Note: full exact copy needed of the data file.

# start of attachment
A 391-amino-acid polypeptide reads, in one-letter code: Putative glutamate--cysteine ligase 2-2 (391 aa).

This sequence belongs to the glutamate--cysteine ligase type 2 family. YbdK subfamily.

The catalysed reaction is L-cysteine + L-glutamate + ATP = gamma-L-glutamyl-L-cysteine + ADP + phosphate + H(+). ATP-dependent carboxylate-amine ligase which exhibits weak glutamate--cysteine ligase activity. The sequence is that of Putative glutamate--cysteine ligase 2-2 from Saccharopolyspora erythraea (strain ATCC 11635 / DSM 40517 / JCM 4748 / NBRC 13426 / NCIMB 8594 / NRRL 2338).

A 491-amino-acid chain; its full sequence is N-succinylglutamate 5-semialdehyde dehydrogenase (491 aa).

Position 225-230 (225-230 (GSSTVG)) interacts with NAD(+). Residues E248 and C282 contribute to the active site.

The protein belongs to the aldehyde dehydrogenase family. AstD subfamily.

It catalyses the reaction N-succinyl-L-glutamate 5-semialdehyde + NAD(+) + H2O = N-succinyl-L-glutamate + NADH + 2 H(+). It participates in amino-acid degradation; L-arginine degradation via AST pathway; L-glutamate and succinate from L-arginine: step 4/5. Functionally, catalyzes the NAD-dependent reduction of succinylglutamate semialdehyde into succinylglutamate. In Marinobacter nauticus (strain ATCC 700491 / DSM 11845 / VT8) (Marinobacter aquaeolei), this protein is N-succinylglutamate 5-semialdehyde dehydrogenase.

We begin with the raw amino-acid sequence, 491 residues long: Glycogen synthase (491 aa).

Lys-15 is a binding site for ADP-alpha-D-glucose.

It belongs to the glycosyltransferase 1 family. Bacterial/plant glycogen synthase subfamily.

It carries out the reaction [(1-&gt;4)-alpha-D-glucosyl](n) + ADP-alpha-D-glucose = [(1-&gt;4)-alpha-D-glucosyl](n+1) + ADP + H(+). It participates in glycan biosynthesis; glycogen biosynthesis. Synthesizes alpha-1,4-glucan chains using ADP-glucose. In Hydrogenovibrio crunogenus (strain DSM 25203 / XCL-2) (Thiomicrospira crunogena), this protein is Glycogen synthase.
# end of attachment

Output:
A 391-amino-acid polypeptide reads, in one-letter code: Putative glutamate--cysteine ligase 2-2 (391 aa).

This sequence belongs to the glutamate--cysteine ligase type 2 family. YbdK subfamily.

The catalysed reaction is L-cysteine + L-glutamate + ATP = gamma-L-glutamyl-L-cysteine + ADP + phosphate + H(+). ATP-dependent carboxylate-amine ligase which exhibits weak glutamate--cysteine ligase activity. The sequence is that of Putative glutamate--cysteine ligase 2-2 from Saccharopolyspora erythraea (strain ATCC 11635 / DSM 40517 / JCM 4748 / NBRC 13426 / NCIMB 8594 / NRRL 2338).

A 491-amino-acid chain; its full sequence is N-succinylglutamate 5-semialdehyde dehydrogenase (491 aa).

Position 225-230 (225-230 (GSSTVG)) interacts with NAD(+). Residues E248 and C282 contribute to the active site.

The protein belongs to the aldehyde dehydrogenase family. AstD subfamily.

It catalyses the reaction N-succinyl-L-glutamate 5-semialdehyde + NAD(+) + H2O = N-succinyl-L-glutamate + NADH + 2 H(+). It participates in amino-acid degradation; L-arginine degradation via AST pathway; L-glutamate and succinate from L-arginine: step 4/5. Functionally, catalyzes the NAD-dependent reduction of succinylglutamate semialdehyde into succinylglutamate. In Marinobacter nauticus (strain ATCC 700491 / DSM 11845 / VT8) (Marinobacter aquaeolei), this protein is N-succinylglutamate 5-semialdehyde dehydrogenase.

We begin with the raw amino-acid sequence, 491 residues long: Glycogen synthase (491 aa).

Lys-15 is a binding site for ADP-alpha-D-glucose.

It belongs to the glycosyltransferase 1 family. Bacterial/plant glycogen synthase subfamily.

It carries out the reaction [(1-&gt;4)-alpha-D-glucosyl](n) + ADP-alpha-D-glucose = [(1-&gt;4)-alpha-D-glucosyl](n+1) + ADP + H(+). It participates in glycan biosynthesis; glycogen biosynthesis. Synthesizes alpha-1,4-glucan chains using ADP-glucose. In Hydrogenovibrio crunogenus (strain DSM 25203 / XCL-2) (Thiomicrospira crunogena), this protein is Glycogen synthase.